UNITED STATES COURT OF APPEALS
|UNITED STATES OF AMERICA,|
|JOSEPH C. BENNETT,||(D.C. No. CIV-97-1359-A)|
ORDER AND JUDGMENT(*)
Before BALDOCK, EBEL, and MURPHY, Circuit Judges.(**)
Defendant Joseph C. Bennett seeks a certificate of appealability to appeal the district court's decision denying his 28 U.S.C. § 2255 motion to vacate, set aside, or correct his sentence. We conclude Defendant has not made a substantial showing of the denial of a constitutional right. Accordingly, we deny his request for a certificate of appealability and dismiss the appeal.
Defendant is an inmate at the Federal Correctional Institution in Phoenix, Arizona, where he is serving concurrent 262 month sentences for conspiring to possess with the intent to distribute methamphetamine, and possession with intent to distribute methamphetamine in respective violation of 21 U.S.C. §§ 846 and 841(a)(1). After being sentenced on the above counts, Defendant directly appealed his convictions arguing that the district court erroneously denied his motion to suppress certain evidence and improperly instructed the jury by not explicitly stating that interdependence is an element of a conspiracy. We affirmed his conviction. United States v. Bennett, 78 F.3d 598, 1996 WL 108558 (10th Cir. 1996) (unpublished). Defendant then sought a writ of certiorari, which the United States Supreme Court denied. United States v. Bennett, 117 S.Ct. 384 (1996).
Dissatisfied with the fruits of his previous appeals, Plaintiff filed a § 2255 motion requesting that the district court vacate his sentences and grant him a new trial. As grounds for relief, Plaintiff raised numerous issues which he failed to bring in his direct appeal. Defendant also argued for the first time that his appellate counsel was ineffective for failing to raise the issues in his prior appeal. In a thorough and well-reasoned memorandum opinion, the district court denied Defendant's motion. Defendant then requested that the district court grant a certificate of appealability so that he could appeal the court's decision. The district court did not act upon Plaintiff's request within thirty days. Therefore, the court effectively denied Defendant's request for a certificate of appealability. See Tenth Circuit Emergency General Order of October 1, 1996. Defendant now asks us to grant the certificate of appealability and reach the merits of his appeal.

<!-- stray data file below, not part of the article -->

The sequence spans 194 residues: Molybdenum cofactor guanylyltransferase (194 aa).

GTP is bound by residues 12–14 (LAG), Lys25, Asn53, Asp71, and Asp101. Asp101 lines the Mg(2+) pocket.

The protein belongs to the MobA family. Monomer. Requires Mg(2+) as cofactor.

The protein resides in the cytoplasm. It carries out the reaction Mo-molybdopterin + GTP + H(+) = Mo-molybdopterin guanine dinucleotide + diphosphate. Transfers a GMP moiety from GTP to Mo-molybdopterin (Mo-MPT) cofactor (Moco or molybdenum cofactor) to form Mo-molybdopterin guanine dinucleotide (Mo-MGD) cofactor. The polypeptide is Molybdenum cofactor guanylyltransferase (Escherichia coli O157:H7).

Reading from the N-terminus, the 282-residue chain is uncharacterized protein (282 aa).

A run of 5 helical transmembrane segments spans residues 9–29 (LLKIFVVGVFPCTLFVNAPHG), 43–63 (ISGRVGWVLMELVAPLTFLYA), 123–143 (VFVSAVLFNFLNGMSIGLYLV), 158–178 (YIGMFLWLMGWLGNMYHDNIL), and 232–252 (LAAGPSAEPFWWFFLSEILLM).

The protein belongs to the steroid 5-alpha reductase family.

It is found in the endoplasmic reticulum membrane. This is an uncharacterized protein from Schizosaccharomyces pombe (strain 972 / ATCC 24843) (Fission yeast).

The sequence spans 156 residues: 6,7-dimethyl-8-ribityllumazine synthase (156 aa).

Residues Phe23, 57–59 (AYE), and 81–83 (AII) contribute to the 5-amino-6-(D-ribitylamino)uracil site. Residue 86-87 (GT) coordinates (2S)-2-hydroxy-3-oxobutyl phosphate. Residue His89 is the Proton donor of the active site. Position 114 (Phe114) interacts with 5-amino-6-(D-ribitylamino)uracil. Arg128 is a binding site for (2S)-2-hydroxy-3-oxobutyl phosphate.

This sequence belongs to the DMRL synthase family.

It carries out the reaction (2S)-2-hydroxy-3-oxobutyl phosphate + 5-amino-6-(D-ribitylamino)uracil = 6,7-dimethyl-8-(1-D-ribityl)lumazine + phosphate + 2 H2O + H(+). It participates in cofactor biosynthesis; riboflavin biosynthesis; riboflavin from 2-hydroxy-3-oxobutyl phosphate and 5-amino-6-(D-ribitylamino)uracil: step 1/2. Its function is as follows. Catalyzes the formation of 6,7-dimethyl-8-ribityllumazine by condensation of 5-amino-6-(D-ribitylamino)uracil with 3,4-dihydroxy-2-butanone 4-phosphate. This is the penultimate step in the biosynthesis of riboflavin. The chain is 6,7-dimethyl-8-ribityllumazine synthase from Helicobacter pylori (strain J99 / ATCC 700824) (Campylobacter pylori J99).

In support of his request for a certificate of appealability, Defendant advances several points of error which he failed to raise in his direct appeal. Specifically, Defendant claims that: (1) the court violated his right to due process because it failed to keep a complete record of his trial; (2) the court violated his Fifth and Sixth Amendment rights by not notifying him of the jury's request for the exhibit list; (3) the court improperly instructed the jury regarding circumstantial evidence; (4) the court improperly enhanced his sentence based on prior unconstitutional convictions. Defendant further attempts an end run around any procedural problems associated with the above points of error by contending that his appellate counsel was constitutionally ineffective in not raising the above issues in his direct appeal.
We have thoroughly reviewed Defendant's application for a certificate of appealability, his brief, the district court's order, and the entire record before us. We conclude that Defendant is procedurally barred from raising the issues which should have been brought in his direct appeal, United States v. Allen, 16 F.3d 377, 378 (10th Cir. 1994), and that he has failed to demonstrate any prejudice arising from his appellate counsel's alleged errors. Strickland v. Washington, 466 U.S. 668, 688 (1984). The district court's order denying Defendant's § 2255 motion to vacate his federal sentence is not debatable, reasonably subject to a different outcome on appeal, or otherwise deserving of further proceedings. See Barefoot v. Estelle, 463 U.S. 880, 893 & n.4 (1983). Accordingly, because we find that Defendant has not made a substantial showing of the denial of a constitutional right, we DENY his request for a certificate of appealability and DISMISS the appeal.
Entered for the Court,
Bobby R. Baldock
*. This order and judgment is not binding precedent, except under the doctrines of law of the case, res judicata, and collateral estoppel. The court generally disfavors the citation of orders and judgments; nevertheless, an order and judgment may be cited under the terms and conditions of 10th Cir. R. 36.3.
**. After examining the briefs and appellate record, this panel has determined unanimously to honor the parties' request for a decision on the briefs without oral argument. See Fed. R. App. P. 34(f); 10th Cir. R. 34.1.9. The case is therefore ordered submitted without oral argument.